■ An attacker could buy insurance at an arbitrary price. At the first stage of the quotation process, the applicant specified either their preferred monthly premium or the value they wished to insure, and the application computed the other item accordingly. However, if a user supplied new values for either or both of these items at a later stage, then the application’s state was updated with these values. By submitting these parameters out of sequence, an attacker could obtain a quotation for insurance at an arbitrary value and arbitrary monthly premium.
■ There were no access controls regarding which parameters a given type of user could supply. When an underwriter reviewed a completed application, they updated various items of data, including the acceptance decision. This data was processed by the shared component in the same way as for data supplied by an ordinary user. If an attacker knew or guessed the parameter names used when the underwriter reviewed an application, then the attacker could simply submit these, thereby accepting their own application without any actual underwriting.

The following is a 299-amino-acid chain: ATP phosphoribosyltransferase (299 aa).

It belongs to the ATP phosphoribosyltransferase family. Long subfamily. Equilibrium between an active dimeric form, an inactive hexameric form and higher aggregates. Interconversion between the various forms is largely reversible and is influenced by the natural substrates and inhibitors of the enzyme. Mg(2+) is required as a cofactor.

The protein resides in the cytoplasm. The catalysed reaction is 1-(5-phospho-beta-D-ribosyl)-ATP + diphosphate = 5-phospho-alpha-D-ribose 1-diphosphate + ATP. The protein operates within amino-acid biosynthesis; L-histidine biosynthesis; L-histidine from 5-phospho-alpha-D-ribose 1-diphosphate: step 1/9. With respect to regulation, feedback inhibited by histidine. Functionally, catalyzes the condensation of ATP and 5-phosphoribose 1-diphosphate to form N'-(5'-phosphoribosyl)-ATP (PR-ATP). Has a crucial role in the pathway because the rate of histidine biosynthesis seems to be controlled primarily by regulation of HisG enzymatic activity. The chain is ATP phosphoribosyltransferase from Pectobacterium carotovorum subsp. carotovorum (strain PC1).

Example 4: Breaking the Bank
The authors encountered this logic flaw in the web application deployed by a major financial services company.
The application enabled existing customers who did not already use the online application to register to do so. New users were required to supply some basic personal information, to provide a degree of assurance of their identity. This information included name, address, and date of birth, but did not include anything secret such as an existing password or PIN number.
When this information had been correctly entered, the application forwarded the registration request to back-end systems for processing. An information pack was mailed to the user’s registered home address. This pack included instructions for activating their online access via a telephone call to the company’s call center and also a one-time password to use when first logging in to the application.